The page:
As a 42-year old woman of advanced maternal age, I am under consultant care – which I have to say feels good. It feels good to be cared for and knowing that my unborn baby is cared for, too. In my situation, consultant care means I had my first consultant appointment at the hospital at 22-weeks and I have been told I will have further appointments with her at 28, 32 and 36 weeks. I understand that this is standard practice for older mums-to-be which I am told (by my consultant) is 40+, although Mr Google does produce 35+ as a measure. I am currently researching the definition of a geriatric mum further so when I find out the official age, I will post it for all to see – although I suspect this differs a bit depending on who you talk to and what county you live in.
One of the joys of being pregnant is seeing the very first scan, the heartbeat, the fingers and toes and the backbone in all its glory and knowing that we have access to free ultrasound scans throughout our pregnancies in the United Kingdom, is pretty incredible. Over the duration of my first two pregnancies, I had the standard 12-week and 20-week scan and it was left at that. This time around I have already had five scans. Each time they were booked so that the sonographer could re-check some measurements and to look at polyhydramnios (excess amniotic fluid) which was pointed out as a concern at my 20-week one. This since has subsided a little, but it is still at high-normal.
I took my mum to one of the scans and she was quite amazed. I am the youngest of three children and 42-years ago there were no routine baby scans like we have today. She didn’t have a single scan in any of her three pregnancies so to see a baby wriggling around at 16-weeks was pretty incredible for her. I went in on my own first for fear of bad news I think, plus the girls were with us so it felt best to go in to be checked first. It was the school summer holidays and my parents were visiting from Lincolnshire and I did really want my mum to be with me for support and so that she could experience the kind of scan we get in modern maternity care. The kids and Mum were fascinated, my eldest kept saying “is that the head”… “what’s that bit” over and over and the sonographer didn’t seem to be overly keen that she was there asking 101 questions. I tried to do the SHHH eyes but it didn’t help a bit. She was too excited and it was lovely. I wonder if they will remember seeing their little brother in years to come?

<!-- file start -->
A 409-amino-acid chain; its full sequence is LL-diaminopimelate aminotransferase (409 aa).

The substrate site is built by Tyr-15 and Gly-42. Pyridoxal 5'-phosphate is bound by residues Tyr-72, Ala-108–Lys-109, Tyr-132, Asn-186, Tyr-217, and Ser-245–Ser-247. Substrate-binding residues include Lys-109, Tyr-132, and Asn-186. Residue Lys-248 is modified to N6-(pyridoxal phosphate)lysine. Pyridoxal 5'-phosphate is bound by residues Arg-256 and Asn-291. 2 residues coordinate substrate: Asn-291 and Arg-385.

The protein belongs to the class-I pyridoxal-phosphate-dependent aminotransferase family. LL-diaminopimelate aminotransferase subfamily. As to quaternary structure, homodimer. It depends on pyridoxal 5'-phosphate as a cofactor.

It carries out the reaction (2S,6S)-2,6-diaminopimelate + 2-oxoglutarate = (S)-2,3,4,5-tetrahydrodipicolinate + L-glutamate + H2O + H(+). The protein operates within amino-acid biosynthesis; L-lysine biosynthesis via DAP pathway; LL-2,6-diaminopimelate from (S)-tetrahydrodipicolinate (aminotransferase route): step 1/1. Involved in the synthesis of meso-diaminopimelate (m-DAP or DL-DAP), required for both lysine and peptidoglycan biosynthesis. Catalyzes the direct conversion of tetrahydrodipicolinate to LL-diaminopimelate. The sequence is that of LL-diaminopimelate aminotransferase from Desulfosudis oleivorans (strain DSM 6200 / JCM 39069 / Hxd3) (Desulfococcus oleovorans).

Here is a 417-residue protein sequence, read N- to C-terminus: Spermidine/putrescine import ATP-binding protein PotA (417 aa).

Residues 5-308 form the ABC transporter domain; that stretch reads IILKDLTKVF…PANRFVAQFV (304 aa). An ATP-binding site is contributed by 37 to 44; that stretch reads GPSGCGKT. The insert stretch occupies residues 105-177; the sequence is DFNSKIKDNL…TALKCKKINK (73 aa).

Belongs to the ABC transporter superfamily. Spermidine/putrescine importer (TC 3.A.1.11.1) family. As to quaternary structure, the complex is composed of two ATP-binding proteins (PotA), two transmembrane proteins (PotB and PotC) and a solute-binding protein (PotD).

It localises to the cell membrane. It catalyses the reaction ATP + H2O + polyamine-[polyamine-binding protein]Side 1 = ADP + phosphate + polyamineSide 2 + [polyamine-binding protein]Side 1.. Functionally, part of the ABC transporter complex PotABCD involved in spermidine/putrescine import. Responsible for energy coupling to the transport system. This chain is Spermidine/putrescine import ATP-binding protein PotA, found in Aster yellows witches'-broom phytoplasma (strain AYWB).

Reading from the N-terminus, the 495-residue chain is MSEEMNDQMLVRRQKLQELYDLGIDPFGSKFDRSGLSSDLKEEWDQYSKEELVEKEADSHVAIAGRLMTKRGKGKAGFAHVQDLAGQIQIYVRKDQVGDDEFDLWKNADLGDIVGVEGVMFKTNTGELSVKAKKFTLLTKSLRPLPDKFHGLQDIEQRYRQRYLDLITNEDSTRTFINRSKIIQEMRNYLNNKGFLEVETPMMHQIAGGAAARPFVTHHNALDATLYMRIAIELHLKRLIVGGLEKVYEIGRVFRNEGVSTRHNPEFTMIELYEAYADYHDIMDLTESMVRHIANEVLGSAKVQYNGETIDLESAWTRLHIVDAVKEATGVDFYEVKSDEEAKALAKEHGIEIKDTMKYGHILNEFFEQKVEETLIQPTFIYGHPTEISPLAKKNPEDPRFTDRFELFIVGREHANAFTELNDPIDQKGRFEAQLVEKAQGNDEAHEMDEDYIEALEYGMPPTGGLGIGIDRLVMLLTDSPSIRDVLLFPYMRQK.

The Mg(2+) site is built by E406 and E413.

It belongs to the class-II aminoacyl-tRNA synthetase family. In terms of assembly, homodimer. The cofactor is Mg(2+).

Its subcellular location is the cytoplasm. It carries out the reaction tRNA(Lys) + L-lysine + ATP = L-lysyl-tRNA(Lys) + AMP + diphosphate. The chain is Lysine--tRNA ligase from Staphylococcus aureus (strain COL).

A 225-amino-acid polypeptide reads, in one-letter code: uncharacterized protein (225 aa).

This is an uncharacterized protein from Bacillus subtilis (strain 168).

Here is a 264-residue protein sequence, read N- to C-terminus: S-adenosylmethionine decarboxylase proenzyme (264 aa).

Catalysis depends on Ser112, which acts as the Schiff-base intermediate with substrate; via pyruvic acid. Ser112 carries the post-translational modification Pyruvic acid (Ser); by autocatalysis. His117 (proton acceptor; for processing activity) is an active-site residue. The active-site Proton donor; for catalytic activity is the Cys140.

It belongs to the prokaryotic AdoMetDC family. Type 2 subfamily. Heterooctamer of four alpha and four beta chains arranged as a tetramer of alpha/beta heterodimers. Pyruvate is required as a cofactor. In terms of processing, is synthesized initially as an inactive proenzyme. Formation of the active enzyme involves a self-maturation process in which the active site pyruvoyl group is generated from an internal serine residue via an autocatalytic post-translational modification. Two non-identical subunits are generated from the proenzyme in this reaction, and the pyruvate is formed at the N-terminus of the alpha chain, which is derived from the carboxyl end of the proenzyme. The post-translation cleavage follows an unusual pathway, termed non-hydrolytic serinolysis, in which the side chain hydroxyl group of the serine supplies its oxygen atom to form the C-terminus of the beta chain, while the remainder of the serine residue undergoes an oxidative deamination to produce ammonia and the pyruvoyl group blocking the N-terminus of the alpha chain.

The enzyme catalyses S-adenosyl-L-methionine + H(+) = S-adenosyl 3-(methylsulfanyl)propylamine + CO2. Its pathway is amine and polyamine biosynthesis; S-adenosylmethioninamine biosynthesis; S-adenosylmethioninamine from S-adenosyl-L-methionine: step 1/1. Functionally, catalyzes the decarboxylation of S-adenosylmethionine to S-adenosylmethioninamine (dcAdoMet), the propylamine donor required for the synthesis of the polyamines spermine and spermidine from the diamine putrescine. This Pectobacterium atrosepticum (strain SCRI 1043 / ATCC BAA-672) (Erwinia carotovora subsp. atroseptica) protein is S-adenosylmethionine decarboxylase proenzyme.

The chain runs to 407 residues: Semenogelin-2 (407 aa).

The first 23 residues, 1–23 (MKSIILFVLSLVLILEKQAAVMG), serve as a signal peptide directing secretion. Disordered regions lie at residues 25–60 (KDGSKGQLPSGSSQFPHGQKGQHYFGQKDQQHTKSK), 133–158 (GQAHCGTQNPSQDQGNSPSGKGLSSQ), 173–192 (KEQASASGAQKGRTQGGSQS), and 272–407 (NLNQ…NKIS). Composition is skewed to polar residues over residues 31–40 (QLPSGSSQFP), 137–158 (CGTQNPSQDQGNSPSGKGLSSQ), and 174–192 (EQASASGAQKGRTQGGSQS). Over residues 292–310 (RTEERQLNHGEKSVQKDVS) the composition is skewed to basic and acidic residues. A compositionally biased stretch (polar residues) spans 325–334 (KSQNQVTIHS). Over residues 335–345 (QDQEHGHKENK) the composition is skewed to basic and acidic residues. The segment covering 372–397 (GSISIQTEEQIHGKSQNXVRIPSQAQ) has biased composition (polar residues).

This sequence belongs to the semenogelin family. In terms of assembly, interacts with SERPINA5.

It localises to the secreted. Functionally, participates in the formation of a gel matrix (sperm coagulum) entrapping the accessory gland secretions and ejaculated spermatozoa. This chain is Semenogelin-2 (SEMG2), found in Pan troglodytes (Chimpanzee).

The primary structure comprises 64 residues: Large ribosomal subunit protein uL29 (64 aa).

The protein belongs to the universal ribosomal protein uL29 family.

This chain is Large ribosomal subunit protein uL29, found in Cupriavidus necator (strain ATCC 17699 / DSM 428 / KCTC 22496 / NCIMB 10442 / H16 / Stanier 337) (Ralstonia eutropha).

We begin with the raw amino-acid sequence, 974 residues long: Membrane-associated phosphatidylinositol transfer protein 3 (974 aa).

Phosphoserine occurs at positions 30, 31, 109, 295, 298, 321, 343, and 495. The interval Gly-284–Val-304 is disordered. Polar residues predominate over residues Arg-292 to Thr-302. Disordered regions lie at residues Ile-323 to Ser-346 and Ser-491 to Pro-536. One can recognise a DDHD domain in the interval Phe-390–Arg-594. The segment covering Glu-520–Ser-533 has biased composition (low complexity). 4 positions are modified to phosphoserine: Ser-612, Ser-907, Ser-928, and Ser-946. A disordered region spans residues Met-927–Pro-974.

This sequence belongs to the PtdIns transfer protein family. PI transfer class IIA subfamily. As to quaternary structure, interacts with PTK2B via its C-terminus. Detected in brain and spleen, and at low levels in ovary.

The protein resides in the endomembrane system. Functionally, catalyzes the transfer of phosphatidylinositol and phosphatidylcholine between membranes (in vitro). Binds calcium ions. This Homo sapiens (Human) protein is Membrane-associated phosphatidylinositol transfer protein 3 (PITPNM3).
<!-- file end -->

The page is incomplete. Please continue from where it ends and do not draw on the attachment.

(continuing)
In a recent consultant letter that was sent to my GP and CC’d to me, it read “despite her age of 42”. Now this has to be taken in context and I don’t want to copy the letter out for the purposes of this post, but I have to say that I smiled when I saw it. I have no problem with my age or the fact that I am pregnant at 42 and I understand that the medical profession note it down because there are known increased risks of having a baby at a later stage in your life – 40+. The harder thing for me, as I said in my first ever post (https://geriatricmum.co.uk/42-and-pregnant/), was the reaction of the people around me, do read the post to see what some of them said.
I do always come back to the fact that we are so lucky to see and know what is happening to our babies during our pregnancies and like I said before, as an older mother, I do feel extra well cared for with phone calls from my consultant, letters from the consultant, numerous scans and more to come and nice conversations at my hospital meetings.
My advice, thus far as a GM, would be to question the questions, ask for the reason why, to understand what the medical professionals are telling or advising you and to take care of yourself throughout the process. We all know that pregnancy and birth can be exciting, worrying, troubling, fearful yet amazing – but we don’t always know how to ask for what we need or to understand fully what we are being told along the way. The medical profession looks after us women of advanced maternal age and we need to ensure that our friends and family do that, too.
Lucy Baker, 42, 26-weeks pregnant
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